Saturday, December 2, 2017

Sunday Suppers (Book Review)

The Southern Living cookbook has over 50 menus and recipes for family gatherings.  The meal was designed to be the last meal on Sundays before the family was back to the weekday Monday routine.  There are 3 meal components per menu-an entree, side and dessert-all of which can be exchanged for the like component on another day.  There is a nice variety of protein foods, vegetables and fruit.

Most entrees are set-up for 8 servings that can be reduced to 1/2 or even 1/4th to accommodate smaller families.  I did that in the Tomato and Feta Shrimp dish (above) to serve just the two of us.  The recipe was easy to prepare and easy to follow.  While I did see a few recipes made with whole grains in the book (corn tortillas, corn), there are not many.  My version serves the shrimp/feta/tomato dish over whole wheat spaghetti (cooked in strained shrimp shell broth).

I love the full page photos of each recipe, as seen above for the Brunswick Stew.  While the recipe called for a bottle of Chili Sauce, I made my own.  The recipes in the book "allow for wiggle room" for making changes and are very forgiving.  Some of the baked goods and desserts call for mixes, such as "cornbread mix", self rising flour, ready made crusts and jams/jellies.  Most cooks can mix their own flours, leavening ingredients and salt to achieve a similar product without added inventory or waste.

There are breakfast menus and dishes to try.  Rather than an "all-purpose baking mix" I made my own waffles with chia in place of poppy seeds.  I loved the Citrus Salad with Spiced Honey recipe.

I made the Grilled Spicy Chicken recipe with sweet pepper in place of jalapeno pepper and on stove-top rather than outside, but the food processor pesto type mix of greens, as in the recipe was very tasty.  The recipe took less than 30 minutes to prepare and made a beautiful presentation.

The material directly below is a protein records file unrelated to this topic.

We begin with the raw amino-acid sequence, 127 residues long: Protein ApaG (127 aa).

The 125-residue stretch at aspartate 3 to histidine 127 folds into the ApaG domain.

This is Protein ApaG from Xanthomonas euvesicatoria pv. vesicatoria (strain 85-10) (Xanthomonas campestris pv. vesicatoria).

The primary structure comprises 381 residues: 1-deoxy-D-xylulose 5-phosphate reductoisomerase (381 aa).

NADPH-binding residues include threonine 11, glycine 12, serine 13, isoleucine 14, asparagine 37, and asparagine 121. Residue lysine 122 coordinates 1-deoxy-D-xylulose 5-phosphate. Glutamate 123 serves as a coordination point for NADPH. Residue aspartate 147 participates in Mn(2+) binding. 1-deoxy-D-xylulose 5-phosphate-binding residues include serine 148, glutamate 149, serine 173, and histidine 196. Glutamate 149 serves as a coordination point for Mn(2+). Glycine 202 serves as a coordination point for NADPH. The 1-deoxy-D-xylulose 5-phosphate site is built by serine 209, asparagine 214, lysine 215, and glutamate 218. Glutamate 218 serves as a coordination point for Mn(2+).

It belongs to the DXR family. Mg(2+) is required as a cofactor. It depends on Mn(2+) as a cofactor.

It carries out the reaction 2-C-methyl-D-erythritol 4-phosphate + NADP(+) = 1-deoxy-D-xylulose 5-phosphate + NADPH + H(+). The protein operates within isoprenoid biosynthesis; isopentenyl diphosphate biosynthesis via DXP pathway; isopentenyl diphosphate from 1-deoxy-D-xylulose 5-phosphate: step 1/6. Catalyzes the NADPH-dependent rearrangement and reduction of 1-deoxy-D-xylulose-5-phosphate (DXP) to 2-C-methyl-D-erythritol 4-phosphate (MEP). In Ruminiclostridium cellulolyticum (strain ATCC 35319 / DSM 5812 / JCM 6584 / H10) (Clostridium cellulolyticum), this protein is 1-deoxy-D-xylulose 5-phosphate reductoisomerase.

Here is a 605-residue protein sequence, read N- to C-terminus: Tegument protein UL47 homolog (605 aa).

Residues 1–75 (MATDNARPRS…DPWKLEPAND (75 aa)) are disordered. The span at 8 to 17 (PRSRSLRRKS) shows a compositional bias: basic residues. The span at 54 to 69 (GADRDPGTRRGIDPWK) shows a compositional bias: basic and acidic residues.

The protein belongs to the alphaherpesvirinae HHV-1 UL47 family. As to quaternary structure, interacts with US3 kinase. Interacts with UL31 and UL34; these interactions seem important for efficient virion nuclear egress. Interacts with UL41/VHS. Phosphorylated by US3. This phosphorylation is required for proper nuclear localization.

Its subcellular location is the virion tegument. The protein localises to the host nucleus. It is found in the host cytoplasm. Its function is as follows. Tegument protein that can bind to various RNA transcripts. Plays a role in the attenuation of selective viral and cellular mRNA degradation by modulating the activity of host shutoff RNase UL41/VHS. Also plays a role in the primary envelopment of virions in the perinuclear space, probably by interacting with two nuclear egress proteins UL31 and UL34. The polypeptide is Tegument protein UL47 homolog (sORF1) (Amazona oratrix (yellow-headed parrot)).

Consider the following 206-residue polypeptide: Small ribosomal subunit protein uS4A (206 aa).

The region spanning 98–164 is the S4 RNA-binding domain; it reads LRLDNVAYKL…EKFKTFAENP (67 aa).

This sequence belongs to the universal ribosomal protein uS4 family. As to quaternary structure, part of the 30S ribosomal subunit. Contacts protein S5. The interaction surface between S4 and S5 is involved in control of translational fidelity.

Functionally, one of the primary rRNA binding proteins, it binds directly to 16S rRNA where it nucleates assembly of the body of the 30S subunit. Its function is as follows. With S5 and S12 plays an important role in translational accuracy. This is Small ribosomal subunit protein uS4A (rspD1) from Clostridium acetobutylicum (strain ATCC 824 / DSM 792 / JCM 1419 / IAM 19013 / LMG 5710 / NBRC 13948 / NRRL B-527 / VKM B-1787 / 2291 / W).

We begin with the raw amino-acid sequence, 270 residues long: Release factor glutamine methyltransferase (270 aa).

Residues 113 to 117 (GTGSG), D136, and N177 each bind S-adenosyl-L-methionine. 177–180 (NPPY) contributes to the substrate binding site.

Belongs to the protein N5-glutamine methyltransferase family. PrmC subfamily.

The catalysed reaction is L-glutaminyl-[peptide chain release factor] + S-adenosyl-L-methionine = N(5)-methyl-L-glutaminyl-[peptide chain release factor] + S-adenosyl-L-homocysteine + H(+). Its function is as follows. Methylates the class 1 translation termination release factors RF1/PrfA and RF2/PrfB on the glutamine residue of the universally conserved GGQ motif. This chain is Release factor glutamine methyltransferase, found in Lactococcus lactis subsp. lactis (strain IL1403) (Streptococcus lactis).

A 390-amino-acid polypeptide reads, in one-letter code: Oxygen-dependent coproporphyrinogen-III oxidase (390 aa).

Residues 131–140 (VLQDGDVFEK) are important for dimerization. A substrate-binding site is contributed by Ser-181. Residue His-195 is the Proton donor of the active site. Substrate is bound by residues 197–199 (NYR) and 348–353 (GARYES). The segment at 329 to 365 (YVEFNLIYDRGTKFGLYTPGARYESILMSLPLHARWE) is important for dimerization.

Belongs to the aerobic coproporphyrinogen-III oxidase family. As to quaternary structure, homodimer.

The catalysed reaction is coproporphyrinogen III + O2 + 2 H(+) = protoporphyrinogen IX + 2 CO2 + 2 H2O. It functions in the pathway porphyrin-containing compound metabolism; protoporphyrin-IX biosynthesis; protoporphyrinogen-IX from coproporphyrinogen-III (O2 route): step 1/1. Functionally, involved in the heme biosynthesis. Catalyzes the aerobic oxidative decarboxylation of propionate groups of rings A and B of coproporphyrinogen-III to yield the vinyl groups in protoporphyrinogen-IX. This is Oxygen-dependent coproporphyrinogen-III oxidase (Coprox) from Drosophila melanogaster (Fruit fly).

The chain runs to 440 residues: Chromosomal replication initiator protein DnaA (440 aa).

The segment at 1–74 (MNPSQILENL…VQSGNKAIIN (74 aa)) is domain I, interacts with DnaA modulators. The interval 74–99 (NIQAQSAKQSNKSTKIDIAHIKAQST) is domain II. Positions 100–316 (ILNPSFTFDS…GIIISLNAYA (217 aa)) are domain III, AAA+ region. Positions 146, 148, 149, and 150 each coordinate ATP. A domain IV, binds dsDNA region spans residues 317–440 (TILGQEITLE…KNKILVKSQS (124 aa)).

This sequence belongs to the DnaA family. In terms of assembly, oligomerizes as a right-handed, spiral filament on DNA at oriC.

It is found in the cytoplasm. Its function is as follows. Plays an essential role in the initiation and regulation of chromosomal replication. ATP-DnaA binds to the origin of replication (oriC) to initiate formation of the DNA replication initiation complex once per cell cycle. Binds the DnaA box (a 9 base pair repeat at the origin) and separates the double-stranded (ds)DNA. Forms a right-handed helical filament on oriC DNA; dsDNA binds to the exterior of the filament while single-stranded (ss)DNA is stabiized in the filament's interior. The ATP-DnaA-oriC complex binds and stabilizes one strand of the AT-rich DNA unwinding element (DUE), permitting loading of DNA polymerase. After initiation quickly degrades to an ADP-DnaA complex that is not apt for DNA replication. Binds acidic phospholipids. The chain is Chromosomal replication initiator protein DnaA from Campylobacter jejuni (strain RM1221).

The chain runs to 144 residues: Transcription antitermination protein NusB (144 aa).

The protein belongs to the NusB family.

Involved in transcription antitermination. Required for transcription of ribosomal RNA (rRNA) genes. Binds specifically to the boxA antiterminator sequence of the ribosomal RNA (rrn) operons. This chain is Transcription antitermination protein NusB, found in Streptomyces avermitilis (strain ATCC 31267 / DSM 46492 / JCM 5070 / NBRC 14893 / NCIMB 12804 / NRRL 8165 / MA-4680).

I particularly loved the "Southern Savvy"  paragraphs throughout the book with etiquette topics like "RSVP, Cell Phones, Allergies, and Tardiness".  Consideration of others is a component of eating pleasure and gatherings.

The table settings throughout the book are lovely.  There are many settings, adaptable to many situations.  The recipe above is for "Meatball Minestrone".  I have never cooked meatballs in broth before, and these 1 tablespoon raw balls cooked in just 12 minutes of boiling broth.  The lean meat did not add layers of fat to the soup.

Finally, the section on "Timing a Menu" is so important, particularly when guests are invited.  I was glad to review the process as I was preparing my Thanksgiving plans.

Thank you Time Inc. Books for the review copy!

 

In the South, relaxing Sunday afternoons regularly drift into laid-back, informal Sunday suppers. These evening gatherings are sometimes a full meal, sometimes a soup and sandwich, but they are always all about family.

Sunday Suppers: Simple, Delicious Menus for Family Gatherings (Oxmoor House, November 7, 2017, $27.99) by James Beard Award-winning author Cynthia Graubart is new full-color cookbook that will revitalize the iconic Southern Sunday meal, inspired by suppers of the past and present.

Whether the plan is a small family gathering, a feast for a crowd, or a summer afternoon cookout, readers will find 52 inspired menus with classic Southern flair for a year of Sunday suppers, including:
• Fall Chicken Casserole, Fresh Herb Spoon Rolls, and Tart Cherry Crisp (page 26)
• Slow-Cooker Pork, Baked Macaroni and Cheese, and White Chocolate Chip Oatmeal Cookies (page 66)
• Lemon Grilled Salmon, Roasted Carrots with Avocado and Feta Vinaigrette, and Vanilla-Buttermilk Tarts (page 100)
• And much more!

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